Simon Stutterer, or the Mysterious Traveller.

Some years ago the good ship Russell Glover made her first passage from New York to this port. Just as the lines were being “ cast off,” the Captain, who was “ up to his eyes” in business, was hailed by a tall, gawky personage on shore. The Captain, in a very choleric tone, (for, poor man, he was nearly dead with the fatigue of attending to the wants and answering the questions of over two hundred passengers,) bawled out--

“ What the d--l d’ye want ?”

The tall young man opened his eyes and essayed to speak. At last, with a convulsive effort, he managed to get out the single word “ Captain.”

“ Well ! what do you want ?”

“ Will you take um, um, um, me to New Orleans fu-fu-fu-fu-fur thi-thi-thi-this ?” And here Simon Stutterer held up a small, turnip-shaped silver watch.

“ No ! No !” shouted the Captain. “ Cast off there !”

“ The shi-shi-ship shan-shant go ti-ti-ti-till I have an answer !” shrieked Simon, who not only stuttered but was also somewhat deaf. He caught hold of the hawser, and it was not until the mate had used him pretty roughly that he relinquished his grasp. By this time a crowd had collected around the unfortunate Simon, and he endeavored to explain himself.

“ I want to go to New Or-le-le-le-leans, and I’ve got nothing but this d--d pot-bel-bel-bel-bellied watch to pay my pas-pas-pas-pass----”

Here poor Simon stopped--he could get no further. The passengers on board laughed at him--he turned up his eyes like a duck in agony--shook his fists--gnashed his teeth, but from his infirmity he could not speak.

An Irishman seeing him in his sad plight suggested that he had the hydrophobia, and a Dutchman “dat hish tongue mush be cut off at ter eend.” The ship at last was fairly under way, and there stood poor Simon on shore, his watch still uplifted, his lips quivering, and his legs performing sundry steps of some “ Polka,” known probably to the natives of Polynesia. During the passage stuttering Simon was often spoken of, but no one thought he ever would be seen again. Maybe he had stuttered himself into futurity, or it might be broken a blood-vessel, or pawned his unfortunate watch. After a prosperous voyage of some twenty days, the Russell [1] Glover came up the river, and as she passed DeBuys’ saw mill, a tall individual was seen on shore, capering like a newly liberated goat. All wondered who he could be--what he meant by placing his fingers to his nose, &c. When the vessel neared the wharf, the mysterious person, standing on a tall pile of wood, hailed her with--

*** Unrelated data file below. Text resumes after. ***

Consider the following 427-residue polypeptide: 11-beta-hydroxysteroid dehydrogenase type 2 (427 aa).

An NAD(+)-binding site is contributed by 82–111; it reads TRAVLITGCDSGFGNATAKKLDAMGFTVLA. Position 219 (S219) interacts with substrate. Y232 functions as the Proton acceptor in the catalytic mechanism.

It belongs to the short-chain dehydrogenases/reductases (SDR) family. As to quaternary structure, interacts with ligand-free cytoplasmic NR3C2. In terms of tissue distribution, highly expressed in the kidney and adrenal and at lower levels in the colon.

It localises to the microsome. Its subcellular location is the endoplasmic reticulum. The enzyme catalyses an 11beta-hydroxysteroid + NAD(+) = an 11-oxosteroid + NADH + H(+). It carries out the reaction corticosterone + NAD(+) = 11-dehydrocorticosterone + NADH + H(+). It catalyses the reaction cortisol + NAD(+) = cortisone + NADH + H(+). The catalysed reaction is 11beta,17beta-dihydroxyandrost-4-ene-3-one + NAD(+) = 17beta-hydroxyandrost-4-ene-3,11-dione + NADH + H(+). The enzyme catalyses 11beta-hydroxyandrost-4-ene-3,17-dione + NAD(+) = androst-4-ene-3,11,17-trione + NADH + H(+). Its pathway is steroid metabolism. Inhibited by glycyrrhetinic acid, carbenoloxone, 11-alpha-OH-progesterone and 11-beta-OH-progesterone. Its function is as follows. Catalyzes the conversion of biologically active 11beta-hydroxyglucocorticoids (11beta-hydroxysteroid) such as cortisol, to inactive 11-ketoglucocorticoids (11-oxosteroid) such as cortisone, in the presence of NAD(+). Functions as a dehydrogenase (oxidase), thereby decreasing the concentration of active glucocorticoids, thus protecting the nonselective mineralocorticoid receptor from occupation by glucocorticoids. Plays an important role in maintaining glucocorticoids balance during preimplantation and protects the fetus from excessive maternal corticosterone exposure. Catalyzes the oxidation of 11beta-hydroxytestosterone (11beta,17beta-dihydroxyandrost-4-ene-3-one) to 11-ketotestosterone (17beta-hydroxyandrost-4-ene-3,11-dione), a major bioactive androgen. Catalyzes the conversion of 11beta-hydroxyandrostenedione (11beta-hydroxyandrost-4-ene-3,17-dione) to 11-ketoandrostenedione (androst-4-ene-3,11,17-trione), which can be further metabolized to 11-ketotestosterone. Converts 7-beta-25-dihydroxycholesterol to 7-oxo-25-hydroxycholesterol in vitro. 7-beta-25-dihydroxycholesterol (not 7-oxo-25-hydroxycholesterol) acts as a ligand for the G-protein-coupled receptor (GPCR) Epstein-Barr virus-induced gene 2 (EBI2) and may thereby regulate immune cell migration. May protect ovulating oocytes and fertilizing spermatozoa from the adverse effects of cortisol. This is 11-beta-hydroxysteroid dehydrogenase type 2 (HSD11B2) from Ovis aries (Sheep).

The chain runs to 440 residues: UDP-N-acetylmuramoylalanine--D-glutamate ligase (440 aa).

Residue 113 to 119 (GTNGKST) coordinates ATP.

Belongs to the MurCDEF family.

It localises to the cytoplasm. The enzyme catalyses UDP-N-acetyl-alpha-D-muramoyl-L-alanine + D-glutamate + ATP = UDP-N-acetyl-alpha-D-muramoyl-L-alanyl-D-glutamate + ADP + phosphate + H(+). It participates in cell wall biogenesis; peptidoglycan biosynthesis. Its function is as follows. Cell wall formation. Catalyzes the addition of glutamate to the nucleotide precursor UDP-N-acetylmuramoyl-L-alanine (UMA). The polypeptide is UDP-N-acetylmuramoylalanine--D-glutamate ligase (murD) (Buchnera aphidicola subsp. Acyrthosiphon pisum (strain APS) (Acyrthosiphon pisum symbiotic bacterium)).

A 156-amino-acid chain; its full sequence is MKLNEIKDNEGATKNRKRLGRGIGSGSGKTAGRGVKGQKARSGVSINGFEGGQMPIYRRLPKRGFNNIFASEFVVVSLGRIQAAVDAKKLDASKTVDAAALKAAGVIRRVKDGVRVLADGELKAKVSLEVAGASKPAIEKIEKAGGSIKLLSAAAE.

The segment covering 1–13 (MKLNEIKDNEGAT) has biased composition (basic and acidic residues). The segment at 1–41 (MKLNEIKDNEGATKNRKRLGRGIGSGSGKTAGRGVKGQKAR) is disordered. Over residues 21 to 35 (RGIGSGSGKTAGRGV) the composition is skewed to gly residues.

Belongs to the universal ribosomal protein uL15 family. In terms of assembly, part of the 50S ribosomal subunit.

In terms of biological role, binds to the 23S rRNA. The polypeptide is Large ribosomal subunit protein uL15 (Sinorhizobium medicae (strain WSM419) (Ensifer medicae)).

“ Is that the Rus-rus-rus-rus--”

“ By --------,” said the Captain, “ there’s that fellow and his cursed watch again !”

“ Yes,” stuttered Simon, “ ye didn’t be-be-be-beat me after all, and I wouldn’t give this wa-wa-wa-watch for yer d--d vessel if ye’d give me a hundred dol-dol-dol-dollars to boo-boo-boo-boot !”

The mate seized a handspike, but Simon used his legs faster than he could his tongue, and that was the last we ever saw of him. How he got here is a mystery--he must have stuttered his way all along from New York to New Orleans.

Daily Delta.


Source: New York Spirit of the Times 15.41 (6 December 1845): 480. University of Virginia Alderman Library.

Erin Bartels prepared this typescript.

[1] Original text reads “Russel,” but it is here corrected to its spelling in the first line.

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